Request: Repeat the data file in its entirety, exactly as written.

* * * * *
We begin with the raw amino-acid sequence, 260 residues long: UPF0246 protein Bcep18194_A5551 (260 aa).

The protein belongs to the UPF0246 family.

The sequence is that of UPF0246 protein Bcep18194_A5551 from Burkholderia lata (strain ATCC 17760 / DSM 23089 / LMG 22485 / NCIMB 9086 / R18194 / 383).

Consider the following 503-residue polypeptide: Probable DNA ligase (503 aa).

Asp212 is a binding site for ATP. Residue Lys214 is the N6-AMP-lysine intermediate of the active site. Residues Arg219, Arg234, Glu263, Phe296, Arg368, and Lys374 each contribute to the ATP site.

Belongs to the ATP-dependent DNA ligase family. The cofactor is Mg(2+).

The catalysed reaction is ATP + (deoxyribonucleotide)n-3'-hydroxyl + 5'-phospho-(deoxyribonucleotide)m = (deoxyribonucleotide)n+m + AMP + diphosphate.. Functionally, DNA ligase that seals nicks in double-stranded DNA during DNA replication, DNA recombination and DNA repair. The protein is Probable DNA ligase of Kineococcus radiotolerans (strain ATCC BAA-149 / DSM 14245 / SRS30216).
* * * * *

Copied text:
We begin with the raw amino-acid sequence, 260 residues long: UPF0246 protein Bcep18194_A5551 (260 aa).

The protein belongs to the UPF0246 family.

The sequence is that of UPF0246 protein Bcep18194_A5551 from Burkholderia lata (strain ATCC 17760 / DSM 23089 / LMG 22485 / NCIMB 9086 / R18194 / 383).

Consider the following 503-residue polypeptide: Probable DNA ligase (503 aa).

Asp212 is a binding site for ATP. Residue Lys214 is the N6-AMP-lysine intermediate of the active site. Residues Arg219, Arg234, Glu263, Phe296, Arg368, and Lys374 each contribute to the ATP site.

Belongs to the ATP-dependent DNA ligase family. The cofactor is Mg(2+).

The catalysed reaction is ATP + (deoxyribonucleotide)n-3'-hydroxyl + 5'-phospho-(deoxyribonucleotide)m = (deoxyribonucleotide)n+m + AMP + diphosphate.. Functionally, DNA ligase that seals nicks in double-stranded DNA during DNA replication, DNA recombination and DNA repair. The protein is Probable DNA ligase of Kineococcus radiotolerans (strain ATCC BAA-149 / DSM 14245 / SRS30216).